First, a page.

Those clumps, if they survived long enough, would grow up in relative isolation. Sure, when matter and antimatter collide, they annihilate each other in a flash of energy, and that would've caused some headaches in the early universe, but if the antimatter clumps made it through that trial, they would've been home free.
Over the course of billions of years, those clumps of antimatter could have assembled together and grown larger. Remember that the only difference between antimatter and matter is their charge — all other operations of physics remain exactly the same. So you can form anti-hydrogen, anti-helium, and anti-all-the-other-elements. You can have anti-dust, anti-stars fueled by anti-fusion, anti-planets with anti-people drinking refreshing anti-glasses of anti-water, the works.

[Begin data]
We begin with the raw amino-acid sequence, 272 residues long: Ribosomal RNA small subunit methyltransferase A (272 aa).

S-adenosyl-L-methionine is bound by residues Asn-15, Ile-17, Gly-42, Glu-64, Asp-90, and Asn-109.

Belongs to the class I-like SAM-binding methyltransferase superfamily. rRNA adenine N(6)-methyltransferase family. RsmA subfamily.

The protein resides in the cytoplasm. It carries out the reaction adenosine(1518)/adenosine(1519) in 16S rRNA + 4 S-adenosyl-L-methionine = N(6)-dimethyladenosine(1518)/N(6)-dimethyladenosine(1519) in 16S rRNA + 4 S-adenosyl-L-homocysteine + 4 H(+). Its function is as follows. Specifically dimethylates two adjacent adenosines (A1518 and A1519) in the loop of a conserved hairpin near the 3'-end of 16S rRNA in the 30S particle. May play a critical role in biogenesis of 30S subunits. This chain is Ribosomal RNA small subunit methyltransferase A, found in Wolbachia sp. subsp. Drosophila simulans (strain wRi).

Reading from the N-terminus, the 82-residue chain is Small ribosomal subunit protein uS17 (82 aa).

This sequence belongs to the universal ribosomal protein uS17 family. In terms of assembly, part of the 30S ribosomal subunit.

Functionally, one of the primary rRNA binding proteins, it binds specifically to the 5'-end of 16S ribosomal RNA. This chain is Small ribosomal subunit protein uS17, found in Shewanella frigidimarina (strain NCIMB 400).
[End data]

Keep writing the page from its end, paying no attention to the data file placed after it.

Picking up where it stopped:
Astronomers don't suspect that there are entire anti-galaxies floating around out there, because their interactions with normal matter (say, when two galaxies collide) would release quite a bit of energy — enough for us to notice by now. But smaller clumps could be possible. Smaller clumps like globular clusters.
Globular clusters are small, dense clumps of fewer than a million stars orbiting larger galaxies. They are thought to be incredibly old, as they are not forming new stars in the present epoch, and are instead filled with small, red, aged populations. They are also relatively free of gas and dust — all the fuel you need to make new stars. They just sort of hang around, orbiting lamely around their larger, more active cousins, remnants of a bygone and largely forgotten era. The Milky Way itself has a retinue of about 150 of them.
And some of them may be made of anti-stars.